In addition, growth in low-income countries is anticipated to reach 5.1% in 2023. Despite this year’s overall improvement, estimates for around two-thirds of low-income countries have been reduced. In addition, per capita income growth is anticipated to moderate to 2.2% in 2023. Since the Ukrainian conflict, disruptions to global commodities markets, notably for energy and essential grains, have exacerbated cost-of-living pressures on low-income countries.

The developing world did not start the fire in Kyiv or send billions of dollars worth of arms to Ukraine, but it is feeling the brunt of the conflict. The conflict in Ukraine teaches us a terrible lesson: that the world’s economies provide all a person needs to survive, but they lack the ability to demonstrate rationality, provide equality, or stress humanity in order to determine right from wrong and ensure a secure existence. But we have the opportunity to build the genuine spirit of humanity via accountability. Nevertheless, we cannot ignore the pain of individuals in the developing world. We can only expect to build a society that is fairer and more equitable for everyone if we put an end to this insanity and restore global economic stability.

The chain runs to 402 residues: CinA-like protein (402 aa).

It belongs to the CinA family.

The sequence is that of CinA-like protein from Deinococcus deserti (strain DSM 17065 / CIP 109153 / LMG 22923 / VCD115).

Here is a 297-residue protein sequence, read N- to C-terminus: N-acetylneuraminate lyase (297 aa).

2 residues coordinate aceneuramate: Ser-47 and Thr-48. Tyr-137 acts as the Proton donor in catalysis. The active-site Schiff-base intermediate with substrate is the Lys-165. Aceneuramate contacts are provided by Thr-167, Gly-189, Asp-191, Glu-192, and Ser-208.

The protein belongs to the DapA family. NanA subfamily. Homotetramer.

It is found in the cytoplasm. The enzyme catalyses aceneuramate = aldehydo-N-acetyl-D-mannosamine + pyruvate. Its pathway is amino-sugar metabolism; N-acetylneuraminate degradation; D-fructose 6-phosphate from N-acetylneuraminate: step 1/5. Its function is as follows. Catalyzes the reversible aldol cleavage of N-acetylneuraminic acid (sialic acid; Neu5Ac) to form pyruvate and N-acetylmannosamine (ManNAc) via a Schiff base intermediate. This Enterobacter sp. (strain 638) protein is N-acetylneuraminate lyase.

S.M. Saifee Islam is a Research Analyst at the Center for Bangladesh and Global Affairs (CBGA), Dhaka, Bangladesh.